A partnership established among CAoS, the Guarani people, the NGO Indigenous Advocacy Centre (CTI) and the Ashaninka people from Apiwtxa, to join forces to support the Guarani people in their efforts to restore the Atlantic Forest, awarded them The Newton Prize 2018. It was this fund that made it possible for the Ashaninka and Guarani people to attend the Flourishing Diversity Series.

“I still remember how inspired I felt when I first listened to Jerome Lewis at UCL, in 2015, speaking about the time he lived with the Baaka hunter-gatherers. Since that talk, I sensed we had something to realize together. Over the years we had many positive exchanges in different contexts. Jerome was able to visit Apiwtxa village in 2016 while I was doing fieldwork with the Ashaninka and deeply involved with the community’s life. He was very touched by the powerful way the Ashaninka people were looking after their people and territory, and he took me to Jessica’s office in 2017 to present Apiwtxa’s work and their leaders’ voices. A seed was planted, and it continued to grow up to the days of the FDS and beyond, expressing concern with promoting respect for the indigenous voices, their ways of living and recognizing their contribution to life on Earth. I am fortunate for having the opportunity to learn from indigenous peoples and am honored to build the Flourishing Diversity process alongside Jerome, Jessica, Paola and so many other special people that have joined us on this journey.” (Carolina Comandulli)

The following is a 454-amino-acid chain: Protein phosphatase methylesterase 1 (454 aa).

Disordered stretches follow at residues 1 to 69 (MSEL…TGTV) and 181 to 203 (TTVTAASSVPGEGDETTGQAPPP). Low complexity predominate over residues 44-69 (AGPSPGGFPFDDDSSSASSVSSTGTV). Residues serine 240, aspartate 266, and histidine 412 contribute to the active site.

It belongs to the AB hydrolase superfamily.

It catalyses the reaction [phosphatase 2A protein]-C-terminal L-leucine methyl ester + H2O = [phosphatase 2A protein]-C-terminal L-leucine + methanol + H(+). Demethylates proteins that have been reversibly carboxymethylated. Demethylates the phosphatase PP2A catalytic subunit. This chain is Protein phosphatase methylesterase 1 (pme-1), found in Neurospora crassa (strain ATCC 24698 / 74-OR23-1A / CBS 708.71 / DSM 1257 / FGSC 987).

These are just a few strands of this rich and fertile story, that brought representatives from 17 different communities to London for the first gathering of its kind. This offers a window into the birthing of the 2019 Flourishing Diversity Series and the movement that is unfolding from here.

 

We would like to thank every representative who spoke and shared ceremony throughout the Series, all those who attended and took part, and everyone who worked to bring the series to life. We all form part of this co-creation, and the collaborative vision for a habitable earth for all species that together we are working towards.